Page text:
By the spring of 1877, the English light-opera team of W.S. Gilbert and Richard Sullivan had established a strong reputation based on several well-received earlier works, but they had yet to have a true smash hit. That would change on this day in 1878, when Gilbert and Sullivan’s HMS Pinafore premiered at the Opéra-Comique in London, beginning a near-record run of 571 performances in its original production.
Gilbert and Sullivan began work on HMS Pinafore in early 1878 on the heels of a moderately successful operetta called The Sorcerer. Pinafore would be their fourth professional collaboration after being brought together by the impresario Richard D’Oyly Carte, who built a theater and created his own opera company to stage their works. The story of Pinafore concerns a blowhard First Lord of the Admiralty who is thwarted in his attempt to woo and marry the beautiful young daughter of a British Navy ship’s captain due to her love for a lowly enlisted sailor. In typical Gilbert and Sullivan fashion, the plot reveals that the lowly sailor was, in fact, switched at birth with the ship’s captain, and is therefore of sufficient social standing to wed the no-longer-a-captain’s daughter. It was not just the topsy-turvy plot of Pinafore, but also its memorable score of satirical and sentimental songs— including “We sail the ocean blue,” “Now give three cheers,” “When I was a lad,” “He is an Englishman”—that made it so instantly popular with audiences.
Pinafore was not quite so popular with critics, however. The reviewer for The Musical Times sniffed of Pinafore that “[it] confirms us in the opinion…that this firmly cemented union between author and composer is detrimental to the art-progress of either; however, they may succeed in satisfying the temporary taste of an Opéra-Comique audience.” Other critics were far more kind, but it was audiences voting with their feet that turned HMS Pinafore into a smash success in London and an even bigger success in the United States.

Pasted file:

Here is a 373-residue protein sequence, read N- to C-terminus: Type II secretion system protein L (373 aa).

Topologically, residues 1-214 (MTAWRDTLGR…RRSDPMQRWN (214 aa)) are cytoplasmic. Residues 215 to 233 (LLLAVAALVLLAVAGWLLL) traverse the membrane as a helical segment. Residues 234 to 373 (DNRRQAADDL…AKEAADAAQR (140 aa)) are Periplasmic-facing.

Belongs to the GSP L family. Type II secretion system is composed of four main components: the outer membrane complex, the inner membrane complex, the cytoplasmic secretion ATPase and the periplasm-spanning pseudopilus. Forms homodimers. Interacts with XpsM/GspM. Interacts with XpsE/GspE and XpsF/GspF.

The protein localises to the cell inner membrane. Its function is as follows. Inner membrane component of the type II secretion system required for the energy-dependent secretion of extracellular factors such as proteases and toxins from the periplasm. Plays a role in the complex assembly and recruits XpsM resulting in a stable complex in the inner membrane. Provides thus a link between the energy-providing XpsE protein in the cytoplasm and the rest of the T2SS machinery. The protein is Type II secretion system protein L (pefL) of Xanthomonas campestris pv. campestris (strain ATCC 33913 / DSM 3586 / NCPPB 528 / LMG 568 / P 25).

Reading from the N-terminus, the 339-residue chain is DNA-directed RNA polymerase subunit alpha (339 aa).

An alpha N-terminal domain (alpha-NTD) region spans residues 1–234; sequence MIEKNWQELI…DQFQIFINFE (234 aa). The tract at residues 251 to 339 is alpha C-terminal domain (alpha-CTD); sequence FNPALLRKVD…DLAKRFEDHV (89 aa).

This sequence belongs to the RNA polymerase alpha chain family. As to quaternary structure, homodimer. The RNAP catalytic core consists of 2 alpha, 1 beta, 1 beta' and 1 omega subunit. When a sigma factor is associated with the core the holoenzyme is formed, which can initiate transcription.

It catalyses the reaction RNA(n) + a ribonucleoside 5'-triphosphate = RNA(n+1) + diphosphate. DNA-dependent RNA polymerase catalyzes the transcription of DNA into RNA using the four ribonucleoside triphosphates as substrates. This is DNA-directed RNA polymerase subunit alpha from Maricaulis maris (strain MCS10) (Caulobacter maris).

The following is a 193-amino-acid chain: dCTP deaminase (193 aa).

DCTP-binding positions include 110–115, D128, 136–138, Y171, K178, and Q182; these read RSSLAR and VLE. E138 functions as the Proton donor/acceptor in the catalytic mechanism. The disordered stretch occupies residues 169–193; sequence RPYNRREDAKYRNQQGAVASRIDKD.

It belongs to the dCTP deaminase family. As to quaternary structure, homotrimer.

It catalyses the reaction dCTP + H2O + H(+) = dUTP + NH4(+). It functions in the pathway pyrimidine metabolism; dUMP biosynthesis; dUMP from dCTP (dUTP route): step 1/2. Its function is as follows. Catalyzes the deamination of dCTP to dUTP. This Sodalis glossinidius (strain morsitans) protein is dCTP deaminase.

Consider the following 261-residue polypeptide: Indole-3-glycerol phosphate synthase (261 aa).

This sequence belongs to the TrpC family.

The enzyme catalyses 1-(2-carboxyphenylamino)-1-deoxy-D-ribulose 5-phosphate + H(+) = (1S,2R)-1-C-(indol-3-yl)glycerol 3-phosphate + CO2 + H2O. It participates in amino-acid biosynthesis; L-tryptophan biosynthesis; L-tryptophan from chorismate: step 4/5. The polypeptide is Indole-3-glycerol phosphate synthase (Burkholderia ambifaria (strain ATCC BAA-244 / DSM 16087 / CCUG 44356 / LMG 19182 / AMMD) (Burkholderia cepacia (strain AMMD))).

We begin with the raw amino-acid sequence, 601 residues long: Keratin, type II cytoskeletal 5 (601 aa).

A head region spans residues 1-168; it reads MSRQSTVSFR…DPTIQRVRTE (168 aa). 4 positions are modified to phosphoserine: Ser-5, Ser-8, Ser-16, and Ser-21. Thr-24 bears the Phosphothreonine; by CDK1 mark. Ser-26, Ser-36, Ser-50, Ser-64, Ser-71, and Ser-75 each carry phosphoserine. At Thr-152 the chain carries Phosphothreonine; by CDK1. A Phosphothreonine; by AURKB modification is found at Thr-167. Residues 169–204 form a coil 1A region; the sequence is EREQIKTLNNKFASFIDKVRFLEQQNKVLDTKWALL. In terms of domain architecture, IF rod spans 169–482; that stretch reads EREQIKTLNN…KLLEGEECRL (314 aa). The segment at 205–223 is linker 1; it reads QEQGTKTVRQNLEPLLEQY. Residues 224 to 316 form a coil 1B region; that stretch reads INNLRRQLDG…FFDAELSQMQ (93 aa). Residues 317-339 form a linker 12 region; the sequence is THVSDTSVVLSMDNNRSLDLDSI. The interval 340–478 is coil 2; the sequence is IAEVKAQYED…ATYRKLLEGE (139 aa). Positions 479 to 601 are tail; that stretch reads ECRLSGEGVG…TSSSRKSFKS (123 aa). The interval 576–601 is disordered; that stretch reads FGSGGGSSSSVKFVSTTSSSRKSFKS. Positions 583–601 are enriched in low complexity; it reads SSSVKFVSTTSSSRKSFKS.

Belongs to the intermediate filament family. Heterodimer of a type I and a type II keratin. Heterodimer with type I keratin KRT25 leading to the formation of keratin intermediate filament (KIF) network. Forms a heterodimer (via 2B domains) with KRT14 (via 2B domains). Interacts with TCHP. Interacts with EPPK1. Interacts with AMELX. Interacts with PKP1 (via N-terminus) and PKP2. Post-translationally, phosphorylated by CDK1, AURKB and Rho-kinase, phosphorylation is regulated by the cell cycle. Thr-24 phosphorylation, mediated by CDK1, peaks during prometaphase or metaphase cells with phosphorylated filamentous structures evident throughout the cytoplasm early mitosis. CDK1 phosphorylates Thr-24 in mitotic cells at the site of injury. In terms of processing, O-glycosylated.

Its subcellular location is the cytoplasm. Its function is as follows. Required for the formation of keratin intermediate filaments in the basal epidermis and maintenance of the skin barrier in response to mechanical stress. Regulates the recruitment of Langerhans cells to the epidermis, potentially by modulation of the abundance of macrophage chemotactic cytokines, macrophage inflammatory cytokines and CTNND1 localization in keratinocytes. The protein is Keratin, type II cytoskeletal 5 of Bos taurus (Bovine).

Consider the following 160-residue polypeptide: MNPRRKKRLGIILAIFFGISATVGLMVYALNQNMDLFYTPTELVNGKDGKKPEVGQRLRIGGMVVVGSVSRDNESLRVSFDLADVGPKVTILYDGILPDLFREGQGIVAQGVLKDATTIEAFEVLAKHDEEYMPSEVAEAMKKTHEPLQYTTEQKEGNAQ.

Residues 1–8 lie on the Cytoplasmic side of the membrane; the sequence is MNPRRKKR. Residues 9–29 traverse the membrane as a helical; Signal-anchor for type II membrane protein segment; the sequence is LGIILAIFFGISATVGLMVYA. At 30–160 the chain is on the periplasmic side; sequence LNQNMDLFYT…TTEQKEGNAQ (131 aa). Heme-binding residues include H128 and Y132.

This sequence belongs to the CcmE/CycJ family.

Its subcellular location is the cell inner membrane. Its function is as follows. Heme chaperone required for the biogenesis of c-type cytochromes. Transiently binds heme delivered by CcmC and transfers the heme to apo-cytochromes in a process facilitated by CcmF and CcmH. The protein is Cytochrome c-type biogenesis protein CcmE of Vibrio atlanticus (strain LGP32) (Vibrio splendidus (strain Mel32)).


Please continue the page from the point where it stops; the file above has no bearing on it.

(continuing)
Although Gilbert and Sullivan probably failed to profit personally due to rampant piracy of the score and script, Pinafore took America by storm. “Before or since, the American stage has never seen another such success,” wrote H.L. Mencken in the Baltimore Sun more than 30 years after Pinafore‘s London debut on this day in 1878. “The wheezes of the libretto passed into the common speech; the music was upon the air of the country from dawn to dawn. At one time, it is said, no fewer than 160 performances were given in one night—by pretentious companies of good singers, by companies of children, by troupes of amateurs.” Although its popularity may have waned over time, even the cartoon character Sideshow Bob, mortal enemy of young Bart Simpson, has had his way with Pinafore, in the memorable “Cape Feare” episode of The Simpsons.